Friday, May 16, 2014

The season's helpers....

Welcome to Friday!  Has it been a good week for you?  Do you have some special week-end plans?

There are helpers that those of us with flowers and vegetable gardens like to see at work.  I want to focus on a book that tells about one of them.

Two books illustrated, but I'll only cover the top one in this post.

As the Table of Contents indicates, the book also discusses some other insects as well.

Oh, dear! I don't know how this was printed sideways!
The book How Do Bees Make Honey? is part of the Usborne series of books.  It was originally published in 1994.  Our Munchkins have enjoyed reading books from this series, and I will be showing several of them in the weeks ahead.

Honey bees are vital in the success of our flowering plants for the pollination they provide.  We have seen decreasing numbers of them here.  Although there are other flying insects around, it seems that nothing works quite as well as the honey bee. 

Not only do we need them for pollination, we also enjoy the honey they produce!  Honey that is produced locally is said to be good at discouraging seasonal allergies (hay fever, etc.). 

There can be varied factors affecting the survival of the honey bee.  It is a thought of mine that the use of pesticides on lawns may be one of them.  We use no pesticide or weed killers on our lawn and are happy to see the clover that bees like so well.  We keep hoping its presence might encourage bees to return.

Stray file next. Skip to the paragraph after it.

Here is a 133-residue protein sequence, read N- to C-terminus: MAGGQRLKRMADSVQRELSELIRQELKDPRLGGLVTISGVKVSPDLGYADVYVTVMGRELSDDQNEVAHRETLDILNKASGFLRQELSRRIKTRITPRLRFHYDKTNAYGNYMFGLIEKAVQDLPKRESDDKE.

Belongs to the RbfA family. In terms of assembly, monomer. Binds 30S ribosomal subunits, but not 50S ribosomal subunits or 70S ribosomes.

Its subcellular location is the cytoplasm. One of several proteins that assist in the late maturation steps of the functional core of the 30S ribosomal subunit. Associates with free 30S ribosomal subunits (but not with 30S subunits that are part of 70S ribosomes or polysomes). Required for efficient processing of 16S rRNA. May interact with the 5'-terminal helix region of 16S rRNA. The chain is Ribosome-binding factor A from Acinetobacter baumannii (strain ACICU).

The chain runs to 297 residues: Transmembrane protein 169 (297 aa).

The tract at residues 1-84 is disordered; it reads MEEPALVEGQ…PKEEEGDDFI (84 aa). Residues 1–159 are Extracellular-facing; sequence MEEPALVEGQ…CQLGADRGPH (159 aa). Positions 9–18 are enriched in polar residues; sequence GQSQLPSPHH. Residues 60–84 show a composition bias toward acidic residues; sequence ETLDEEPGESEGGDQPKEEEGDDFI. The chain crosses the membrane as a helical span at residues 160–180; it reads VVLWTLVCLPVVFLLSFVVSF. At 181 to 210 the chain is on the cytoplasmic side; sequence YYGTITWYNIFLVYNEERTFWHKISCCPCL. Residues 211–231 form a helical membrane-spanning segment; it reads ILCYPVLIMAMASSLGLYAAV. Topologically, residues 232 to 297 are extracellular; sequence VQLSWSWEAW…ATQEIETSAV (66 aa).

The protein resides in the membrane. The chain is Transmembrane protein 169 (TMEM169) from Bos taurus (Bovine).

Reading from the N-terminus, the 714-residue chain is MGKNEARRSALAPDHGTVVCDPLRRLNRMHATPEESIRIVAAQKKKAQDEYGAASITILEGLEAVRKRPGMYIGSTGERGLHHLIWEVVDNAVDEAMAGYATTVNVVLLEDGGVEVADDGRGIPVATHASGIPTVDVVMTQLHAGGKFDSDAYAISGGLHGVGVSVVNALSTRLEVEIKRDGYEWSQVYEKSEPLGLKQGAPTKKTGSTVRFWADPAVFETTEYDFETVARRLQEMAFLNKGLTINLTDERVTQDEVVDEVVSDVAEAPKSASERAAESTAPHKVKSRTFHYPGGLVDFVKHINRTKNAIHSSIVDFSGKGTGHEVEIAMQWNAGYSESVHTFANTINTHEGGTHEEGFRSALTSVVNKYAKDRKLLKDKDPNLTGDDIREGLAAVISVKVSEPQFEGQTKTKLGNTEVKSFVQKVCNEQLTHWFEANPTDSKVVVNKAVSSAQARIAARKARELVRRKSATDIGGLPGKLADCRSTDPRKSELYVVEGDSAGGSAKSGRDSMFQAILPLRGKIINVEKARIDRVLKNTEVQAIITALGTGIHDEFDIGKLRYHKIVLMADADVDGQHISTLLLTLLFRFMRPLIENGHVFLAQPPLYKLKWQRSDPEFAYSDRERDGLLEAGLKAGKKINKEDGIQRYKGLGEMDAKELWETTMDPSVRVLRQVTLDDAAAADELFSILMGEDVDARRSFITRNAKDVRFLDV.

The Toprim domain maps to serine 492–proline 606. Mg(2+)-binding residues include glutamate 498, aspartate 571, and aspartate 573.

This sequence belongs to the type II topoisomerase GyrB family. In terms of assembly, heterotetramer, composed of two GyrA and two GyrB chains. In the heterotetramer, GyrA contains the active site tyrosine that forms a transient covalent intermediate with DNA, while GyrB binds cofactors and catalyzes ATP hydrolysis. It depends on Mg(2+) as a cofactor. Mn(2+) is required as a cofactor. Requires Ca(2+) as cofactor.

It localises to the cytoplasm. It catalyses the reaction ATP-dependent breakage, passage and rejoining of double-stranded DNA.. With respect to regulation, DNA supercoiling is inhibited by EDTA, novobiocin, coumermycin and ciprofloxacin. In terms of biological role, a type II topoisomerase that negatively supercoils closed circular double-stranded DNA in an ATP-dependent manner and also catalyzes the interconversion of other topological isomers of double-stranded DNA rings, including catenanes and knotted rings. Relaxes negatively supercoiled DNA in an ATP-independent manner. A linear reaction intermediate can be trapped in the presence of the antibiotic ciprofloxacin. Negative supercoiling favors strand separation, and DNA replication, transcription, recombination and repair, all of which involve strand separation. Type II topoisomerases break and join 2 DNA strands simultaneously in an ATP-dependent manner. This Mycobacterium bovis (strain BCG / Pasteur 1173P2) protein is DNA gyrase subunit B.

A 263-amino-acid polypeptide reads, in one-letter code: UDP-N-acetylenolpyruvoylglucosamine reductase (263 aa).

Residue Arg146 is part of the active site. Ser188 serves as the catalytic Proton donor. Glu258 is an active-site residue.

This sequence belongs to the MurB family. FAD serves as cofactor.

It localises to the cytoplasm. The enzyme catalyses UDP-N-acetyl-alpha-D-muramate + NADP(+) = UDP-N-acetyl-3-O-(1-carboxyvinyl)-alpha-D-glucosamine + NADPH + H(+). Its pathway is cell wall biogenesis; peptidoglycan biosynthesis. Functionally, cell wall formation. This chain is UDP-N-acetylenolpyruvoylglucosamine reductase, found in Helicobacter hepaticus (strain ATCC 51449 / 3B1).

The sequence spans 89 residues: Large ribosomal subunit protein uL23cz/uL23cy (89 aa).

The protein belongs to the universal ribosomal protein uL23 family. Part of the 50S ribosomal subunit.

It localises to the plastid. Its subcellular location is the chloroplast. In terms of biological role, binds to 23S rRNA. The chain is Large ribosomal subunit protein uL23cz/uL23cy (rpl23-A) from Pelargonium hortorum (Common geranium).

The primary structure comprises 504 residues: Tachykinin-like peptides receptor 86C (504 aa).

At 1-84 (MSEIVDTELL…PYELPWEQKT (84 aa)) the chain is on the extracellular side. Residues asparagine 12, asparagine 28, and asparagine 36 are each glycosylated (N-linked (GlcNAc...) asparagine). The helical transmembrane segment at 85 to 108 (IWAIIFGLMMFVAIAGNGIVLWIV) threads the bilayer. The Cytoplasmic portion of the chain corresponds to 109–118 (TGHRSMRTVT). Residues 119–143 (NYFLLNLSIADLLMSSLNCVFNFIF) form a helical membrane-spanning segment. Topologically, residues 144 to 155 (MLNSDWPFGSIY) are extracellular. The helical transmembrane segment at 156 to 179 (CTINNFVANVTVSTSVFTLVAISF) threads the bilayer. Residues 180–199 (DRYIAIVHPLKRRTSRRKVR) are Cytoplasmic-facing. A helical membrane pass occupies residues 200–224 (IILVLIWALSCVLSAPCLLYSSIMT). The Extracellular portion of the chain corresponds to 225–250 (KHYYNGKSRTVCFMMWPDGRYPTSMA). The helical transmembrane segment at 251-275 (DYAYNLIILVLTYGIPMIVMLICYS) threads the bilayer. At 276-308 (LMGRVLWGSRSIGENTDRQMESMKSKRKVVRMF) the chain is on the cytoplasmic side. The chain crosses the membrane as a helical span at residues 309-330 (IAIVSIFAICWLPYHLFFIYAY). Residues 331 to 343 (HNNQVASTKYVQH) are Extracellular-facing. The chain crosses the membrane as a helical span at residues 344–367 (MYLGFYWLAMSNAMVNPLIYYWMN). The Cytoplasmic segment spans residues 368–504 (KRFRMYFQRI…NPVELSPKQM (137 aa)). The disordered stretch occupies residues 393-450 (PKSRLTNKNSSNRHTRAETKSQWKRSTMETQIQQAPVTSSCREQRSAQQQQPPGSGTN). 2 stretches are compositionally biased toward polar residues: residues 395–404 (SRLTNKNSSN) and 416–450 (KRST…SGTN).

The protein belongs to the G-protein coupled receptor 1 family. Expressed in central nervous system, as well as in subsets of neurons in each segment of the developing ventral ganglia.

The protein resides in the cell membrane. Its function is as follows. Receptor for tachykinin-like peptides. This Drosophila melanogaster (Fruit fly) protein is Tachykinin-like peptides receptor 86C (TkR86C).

An extra word about yesterday's post - the potatoes I had in the potato bag required eight minutes of cooking in the microwave.  Smaller potatoes, of course, would require less time.
Thank you for reading.  I really appreciate your comments.


  1. Yes, we are seeing decreasing bee populations, and it should be a matter of concern to all of us, as our food supply will be affected! I have a friend who has four hives of bees, and he also has a healthy garden, with NO pesticides!

    Eight minutes is not a bad wait for a baked potato, and now I'm hungry again! Have a great day, Sister, and enjoy these cooler temps!

  2. Nellie, One of my blog pals is Cindy at Hilltop Farm...she is a bee keeper. Has honey galore. I love when she shows and tells about her bees. xoxo, Susie

  3. I have been seeing articles in the newspaper and on TV about the decrease in the bee population. I hope that it can be turned around.

  4. Lovely books and I was in the doctor office reading about bees just today. :)
    I love bees too. Your potato bag is wonderful too. I liked that. You have so many amazing things to share. I hope you have a lovely weekend too.

  5. We do not use pesticide or herbicide on our farm and our hay fields are certified organic. The only fertilizer we use is liquid cow manure that is spread on the land.

    My lawn is full of weeds for the same reason. Pesticide and herbicide is toxic to the bees and we depend on the bees to pollinate the food we grow.

    Good for you for pointing the importance of healthy bees for our survival. Thanks.


  6. Hi Nellie , a great post as usual , thanks for sharing :)

  7. Love honey. Farmer Bill has started raising bees this year. I'm hoping I'll get some honey some day from him. : )

  8. It is sad to think that we are losing our bees, isn't it? The only bees that I don't like are wasps. They will sting-just to sting whether you disturb them or not. But, I don't mind working around honey bees or bumble bees at all. Nice post, Nellie- xo Diana

  9. Honey and biscuits are a favorite at our house. I hope we have lots of pollination happening in our future garden this summer...especially in our pumpkin blooms. We want pumpkins at Halloween!

  10. Very very sad that we are losing our bees. I have really grown to appreciate bees the more I have learned about them over the years. One of my blogging friends has her own beehive and they harvest their own honey! So neat. Have a great weekend Nellie :)

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